FCC Hosts Second Meeting of Robocall Strike Force; Industry Delivers Short and Long-Term Solutions

Posted by: AT&T Blog Team on October 26, 2016 at 1:56 pm

Today, AT&T committed to immediately start working with vendors and to be ready for carrier interoperability verification by the 4th quarter of 2017. These standards will make it easier to mitigate robocalls and go after the bad actors. AT&T fully intends to meet this aggressive timeline.  

The following are remarks by AT&T Chairman & CEO Randall Stephenson as prepared for delivery at the second meeting of the Robocall Strike Force at the Federal Communications Commission on October 26, 2016.


Thank you, Melissa. Good afternoon, everyone.

Sixty days ago, Chairman Wheeler issued a challenge to us to figure out how to stop both illegal and unwanted robocalls…It is the FCC’s number one consumer complaint.

So, we brought together 30 representatives from every corner of the communications ecosystem – network operators, device manufacturers, and OS developers – And I want to thank the members of the strike force. What you have accomplished in just two months is impressive.

And we should also thank the federal law enforcement agencies and the National Association of Attorneys General for working with us to quickly identify illegal robocallers and shut them down.

These steps are just the beginning. But as Melissa told you, they are already having a significant impact. Obviously, it goes without saying that we still have a lot of work left to do.

To that end, our members are working with the standards bodies to keep building on our progress. And each of the Strike Force members has committed to provide the resources needed to continue fighting this problem. One of the stickier issues will be figuring out an economically viable path to sustain these solutions going forward.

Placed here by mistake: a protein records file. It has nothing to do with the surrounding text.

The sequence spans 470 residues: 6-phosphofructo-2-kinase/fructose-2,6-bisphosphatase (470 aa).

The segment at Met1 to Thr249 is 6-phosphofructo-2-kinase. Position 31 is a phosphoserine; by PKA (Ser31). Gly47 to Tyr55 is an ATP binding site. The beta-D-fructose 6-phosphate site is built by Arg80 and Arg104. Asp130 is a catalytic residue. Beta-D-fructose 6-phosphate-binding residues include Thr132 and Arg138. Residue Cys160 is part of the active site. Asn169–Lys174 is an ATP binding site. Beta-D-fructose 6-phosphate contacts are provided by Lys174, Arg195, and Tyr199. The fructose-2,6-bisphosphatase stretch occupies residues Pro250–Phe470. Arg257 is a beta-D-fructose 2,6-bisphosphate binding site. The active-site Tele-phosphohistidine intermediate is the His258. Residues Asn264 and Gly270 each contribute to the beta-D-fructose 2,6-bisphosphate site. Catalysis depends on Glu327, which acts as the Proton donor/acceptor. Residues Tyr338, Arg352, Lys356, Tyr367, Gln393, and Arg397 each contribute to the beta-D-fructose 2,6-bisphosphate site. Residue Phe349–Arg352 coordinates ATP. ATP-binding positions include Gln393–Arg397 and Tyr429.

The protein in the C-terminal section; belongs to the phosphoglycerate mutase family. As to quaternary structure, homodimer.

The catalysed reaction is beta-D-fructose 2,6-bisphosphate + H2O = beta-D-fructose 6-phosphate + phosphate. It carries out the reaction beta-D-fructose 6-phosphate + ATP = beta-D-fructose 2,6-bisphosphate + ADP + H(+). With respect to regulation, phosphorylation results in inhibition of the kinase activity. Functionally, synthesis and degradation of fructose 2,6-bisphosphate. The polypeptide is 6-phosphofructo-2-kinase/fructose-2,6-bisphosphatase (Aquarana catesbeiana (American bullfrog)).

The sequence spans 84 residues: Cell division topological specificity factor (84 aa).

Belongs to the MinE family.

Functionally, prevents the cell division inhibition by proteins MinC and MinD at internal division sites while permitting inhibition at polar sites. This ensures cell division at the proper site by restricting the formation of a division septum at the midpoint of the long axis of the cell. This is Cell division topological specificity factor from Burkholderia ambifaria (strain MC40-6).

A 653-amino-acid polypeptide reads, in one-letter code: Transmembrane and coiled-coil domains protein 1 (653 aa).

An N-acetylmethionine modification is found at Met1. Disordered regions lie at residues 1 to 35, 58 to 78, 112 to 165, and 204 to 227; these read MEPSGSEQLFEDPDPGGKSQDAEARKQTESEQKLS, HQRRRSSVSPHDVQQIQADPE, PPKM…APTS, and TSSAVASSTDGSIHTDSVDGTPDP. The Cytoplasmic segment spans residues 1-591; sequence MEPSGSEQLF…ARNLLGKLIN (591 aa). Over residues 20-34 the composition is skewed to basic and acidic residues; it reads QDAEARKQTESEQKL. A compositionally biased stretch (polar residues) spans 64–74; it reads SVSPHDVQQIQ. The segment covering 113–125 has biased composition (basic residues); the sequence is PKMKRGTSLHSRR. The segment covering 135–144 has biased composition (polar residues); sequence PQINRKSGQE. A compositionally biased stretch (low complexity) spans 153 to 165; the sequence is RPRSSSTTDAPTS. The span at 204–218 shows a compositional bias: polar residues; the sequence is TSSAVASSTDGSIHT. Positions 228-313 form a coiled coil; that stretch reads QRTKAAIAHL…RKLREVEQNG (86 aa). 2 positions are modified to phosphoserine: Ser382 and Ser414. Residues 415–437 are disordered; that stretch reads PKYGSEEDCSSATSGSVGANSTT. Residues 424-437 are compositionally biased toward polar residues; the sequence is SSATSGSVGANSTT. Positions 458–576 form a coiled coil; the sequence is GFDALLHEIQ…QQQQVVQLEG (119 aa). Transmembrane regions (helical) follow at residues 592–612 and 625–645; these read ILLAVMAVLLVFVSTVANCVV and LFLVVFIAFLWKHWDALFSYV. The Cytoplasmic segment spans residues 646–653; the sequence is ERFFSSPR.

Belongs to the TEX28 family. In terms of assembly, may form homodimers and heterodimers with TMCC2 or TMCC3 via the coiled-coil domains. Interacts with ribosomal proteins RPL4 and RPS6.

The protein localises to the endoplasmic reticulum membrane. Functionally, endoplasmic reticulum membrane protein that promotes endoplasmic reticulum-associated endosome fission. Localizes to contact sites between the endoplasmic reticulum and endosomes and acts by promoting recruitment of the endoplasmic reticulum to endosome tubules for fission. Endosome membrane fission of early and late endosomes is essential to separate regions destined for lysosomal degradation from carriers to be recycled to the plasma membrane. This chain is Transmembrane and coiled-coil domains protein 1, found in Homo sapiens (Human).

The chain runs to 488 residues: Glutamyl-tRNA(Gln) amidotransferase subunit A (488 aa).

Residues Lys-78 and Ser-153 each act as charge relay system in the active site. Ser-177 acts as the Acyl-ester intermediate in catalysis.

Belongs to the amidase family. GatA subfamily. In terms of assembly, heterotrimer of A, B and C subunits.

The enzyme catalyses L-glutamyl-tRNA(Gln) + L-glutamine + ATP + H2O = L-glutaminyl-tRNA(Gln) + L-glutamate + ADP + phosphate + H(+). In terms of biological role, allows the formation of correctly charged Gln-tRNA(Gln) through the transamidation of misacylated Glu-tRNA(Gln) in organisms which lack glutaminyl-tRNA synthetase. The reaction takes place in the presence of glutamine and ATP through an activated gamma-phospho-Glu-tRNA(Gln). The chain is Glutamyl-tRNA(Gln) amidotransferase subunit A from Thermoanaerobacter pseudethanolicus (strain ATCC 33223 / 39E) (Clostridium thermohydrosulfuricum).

Chairman Wheeler and the Commissioners…Thank you for convening this strike force. We could not have gotten this ball rolling so quickly without your leadership. Working with the Commission and others, I am confident we will develop the tools to make this issue a thing of the past.

Thank you.

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A Personal Note

Posted by: Joan Marsh on October 3, 2016 at 1:39 pm

This week, I am privileged to take over leadership of AT&T’s Federal Regulatory team in AT&T’s DC office. I take the reins from my mentor, boss and friend, Bob Quinn, as he rises to succeed Jim Cicconi, who leaves us for the next chapter of his life and a richly-deserved retirement.

This opportunity comes to me at an important inflection point for our company, our industry and our country. We are on the precipice of a Presidential election that will, in all events, herald change during a time when communications companies are increasingly scrutinized through the lens of a dated regulatory code that is more and more untethered from the realities of today’s modern networks. We have moved well beyond trying to fit a square regulatory peg into a round regulatory hole to fundamental questions about whether pegs and holes are an adequate regulatory framework at all.

While I don’t know what issues will dominate the regulatory stage next year, I plan to proceed in my new role consistent with the high standards established by Jim and Bob – to engage in honest and fact-based debate, to listen in good faith to opposing viewpoints and to seek consensus wherever it can be found. Indeed, my many years of experience in DC teaches that the best solutions are often found not in the throes of a regulatory battle, but instead through collaboration and reasoned discussions with those most impacted by regulatory shifts. It was through collaboration that we unlocked the value of the WCS band that had been mired for a decade in regulatory limbo, that we found a workable and effective framework for improving wireless 911 location accuracy and that we resolved long-standing disputes around interoperability.

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FCC Hosts first Robocall Strike Force Meeting; AT&T’s Stephenson to Chair Industry-Led Group

Posted by: AT&T Blog Team on August 19, 2016 at 9:50 am

The following are remarks by AT&T Chairman & CEO Randall Stephenson as prepared for delivery at the first Robocall Strike Force Meeting at the Federal Communications Commission on August 19, 2016:

Thank you, Chairman Wheeler. Good morning, everyone. I want to recognize the Chairman for proposing this strike force.  And I want to recognize and thank all the companies here today.  The 33 companies and organizations on the Strike Force represent the entire communications ecosystem.

The fact that we are all here speaks to the breadth and complexity of the robocall problem. This is going to require more than individual company initiatives and one-off blocking apps.  Robocallers are a formidable adversary, notoriously hard to stop.  And technology such as spoofing makes it easier for them to work around our various fixes and hide their tracks.  So far, we’ve all been coming at this problem piecemeal with limited success, because robocalls continue to increase.